An artist in East London has been commissioned to do vox-pops with the public about the status of the hijab. Here it’s assumed that only young Moslem women, gobby or not, will give some views. That’ll be interesting for all of us, their mums ‘n’ all. yellow lady“Girl with a pearl earring” by RAGWORKS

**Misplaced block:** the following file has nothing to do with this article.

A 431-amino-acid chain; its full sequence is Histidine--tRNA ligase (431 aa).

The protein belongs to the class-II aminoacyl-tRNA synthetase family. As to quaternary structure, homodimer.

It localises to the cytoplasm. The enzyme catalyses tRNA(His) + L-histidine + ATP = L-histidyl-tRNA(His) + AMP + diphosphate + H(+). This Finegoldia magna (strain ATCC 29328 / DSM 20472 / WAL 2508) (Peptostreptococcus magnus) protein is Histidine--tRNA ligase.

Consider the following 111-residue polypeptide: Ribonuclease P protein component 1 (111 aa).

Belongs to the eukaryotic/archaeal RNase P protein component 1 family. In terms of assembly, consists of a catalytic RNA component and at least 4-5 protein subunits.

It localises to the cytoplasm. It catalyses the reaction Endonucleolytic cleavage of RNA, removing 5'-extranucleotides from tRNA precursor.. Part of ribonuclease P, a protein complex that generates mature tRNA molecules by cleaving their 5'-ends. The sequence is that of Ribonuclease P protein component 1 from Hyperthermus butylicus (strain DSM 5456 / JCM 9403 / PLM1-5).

Last year there was an art exhibition at Brady Arts in Whitechapel, a photographic exhibition about the hijab. I was stunned at the topic. I’m stunned that an art exhibiton can be a display of pressed flowers but there you go. I go along to my friends’ women-only tea club which is attended mostly by senior women in hijabs. I had so wanted to discuss life with the women. It began. I found out in a minute between the curry and the cake that they had all worked in local factories in the seventies. They had been out of their houses. That was it though. They had given away too much, For a blink they used “I” then quickly said a prayer and returned to the normal “we”. They were not going to share  their experiences. I wanted to know more. I persuaded them to come along to an heritage tea party in Ilford. Three woman came. Two kept quiet whereas one had stories all about the tea, the staff, the joy of being rich in India and then the struggle in England moving down to London from the Midlands. That was it. She had given enough and declined any more invitations to be the subject of vox-popping.